The government has declared that as of 6th April 2024, the new flexible working rules will be enforced. This grants employees the entitlement to request flexible working starting from their first day of employment.
As per the existing legislation, employees must have completed a minimum of 26 weeks of employment before being eligible to submit a request for flexible work arrangements.
Flexible working encompasses various work patterns and hours. This includes part-time, flexi-time, term-time arrangements, compressed hours, and modifications to start and end times, as well as location flexibility, like working remotely from home.
In anticipation of these changes, employers should start by examining their present flexible working policies and ensure they conform to the upcoming regulations. Due to this change in law, employers should prepare for an increased influx of requests for flexible working arrangements.
Now is the time for Employers to set up procedures for promptly reviewing and responding to applications. Establishing clear communication channels that foster open dialogue regarding flexible working preferences is crucial. Equally crucial is training managers to manage these requests effectively and empathetically.
While workers will have the entitlement to request flexible working from their first day, Employers do not necessarily have to approve them. However, Employers can only turn down a flexible working request if there’s a valid business reason. It’s important Employers make decisions based on facts and not personal opinion.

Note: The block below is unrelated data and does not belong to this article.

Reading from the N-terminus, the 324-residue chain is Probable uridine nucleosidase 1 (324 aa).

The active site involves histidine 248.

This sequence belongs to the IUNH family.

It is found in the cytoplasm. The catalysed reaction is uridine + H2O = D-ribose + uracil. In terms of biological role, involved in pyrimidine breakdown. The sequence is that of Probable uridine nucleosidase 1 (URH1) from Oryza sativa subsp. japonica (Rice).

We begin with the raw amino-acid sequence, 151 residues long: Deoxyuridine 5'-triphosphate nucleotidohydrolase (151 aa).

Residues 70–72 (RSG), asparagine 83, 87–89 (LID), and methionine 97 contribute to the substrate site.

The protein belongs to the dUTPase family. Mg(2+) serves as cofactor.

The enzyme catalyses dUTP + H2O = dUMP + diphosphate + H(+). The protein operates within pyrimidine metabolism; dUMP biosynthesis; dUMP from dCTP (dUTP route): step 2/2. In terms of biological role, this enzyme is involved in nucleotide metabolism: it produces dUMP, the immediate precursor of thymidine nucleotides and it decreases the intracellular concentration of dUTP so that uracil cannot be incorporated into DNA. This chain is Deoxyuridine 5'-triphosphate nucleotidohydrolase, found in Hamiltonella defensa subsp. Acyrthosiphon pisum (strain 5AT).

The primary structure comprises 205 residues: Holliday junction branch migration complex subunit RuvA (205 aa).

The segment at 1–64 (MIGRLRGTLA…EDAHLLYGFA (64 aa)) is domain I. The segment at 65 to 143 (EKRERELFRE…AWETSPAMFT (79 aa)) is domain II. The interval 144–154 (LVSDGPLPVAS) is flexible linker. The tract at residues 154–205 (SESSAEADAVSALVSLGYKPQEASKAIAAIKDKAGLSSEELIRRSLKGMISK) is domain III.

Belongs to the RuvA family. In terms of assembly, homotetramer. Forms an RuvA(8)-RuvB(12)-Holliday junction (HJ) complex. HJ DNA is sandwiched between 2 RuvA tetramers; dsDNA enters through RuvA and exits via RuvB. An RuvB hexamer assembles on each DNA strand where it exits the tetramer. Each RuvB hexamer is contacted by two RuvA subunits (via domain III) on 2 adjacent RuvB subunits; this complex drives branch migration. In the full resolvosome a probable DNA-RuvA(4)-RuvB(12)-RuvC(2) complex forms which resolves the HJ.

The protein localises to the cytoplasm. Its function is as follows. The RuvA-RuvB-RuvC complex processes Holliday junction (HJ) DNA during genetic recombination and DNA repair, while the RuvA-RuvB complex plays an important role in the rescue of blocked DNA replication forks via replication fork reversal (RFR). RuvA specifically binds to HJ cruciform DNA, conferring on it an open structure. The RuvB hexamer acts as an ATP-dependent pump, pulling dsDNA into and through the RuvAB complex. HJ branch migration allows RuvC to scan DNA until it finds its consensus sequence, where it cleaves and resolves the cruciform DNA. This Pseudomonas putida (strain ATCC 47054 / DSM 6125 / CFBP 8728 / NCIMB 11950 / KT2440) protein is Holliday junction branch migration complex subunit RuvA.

There are eight fair reasons for refusing flexible working requests and employers should think about the impact on the business of accepting or rejecting these requests.
Acas outline that by law, a request can only be turned down if:
Research from CIPD indicates that 6% of employees switched jobs last year due to limited flexible options. In addition, 12% exited their profession entirely because of a lack of flexibility within the sector. This accounts for nearly 2 and 4 million workers, respectively.
With the right to request flexible working from day one of employment, it is good practice for Employers to ensure they clearly communicate the extent of flexibility available, such as remote or hybrid working, in job advertisements.
In response to this legislation, Acas intends to revise its statutory Code of Practice after conducting a consultation, initiated on 12th July. The objective of this Code is to offer employers, employees, and representatives a comprehensive clarification of the law regarding the statutory entitlement to request flexible working. Additionally, it will offer practical advice on managing these requests in a fair manner.
Do you require assistance or guidance with managing the complexities of flexible working requests? HPC is here to support you in navigating these inquiries, ensuring they’re addressed effectively and in compliance with regulations.
To find out more information or if you require any advice regarding the new regulations, get in contact with our team of experts.
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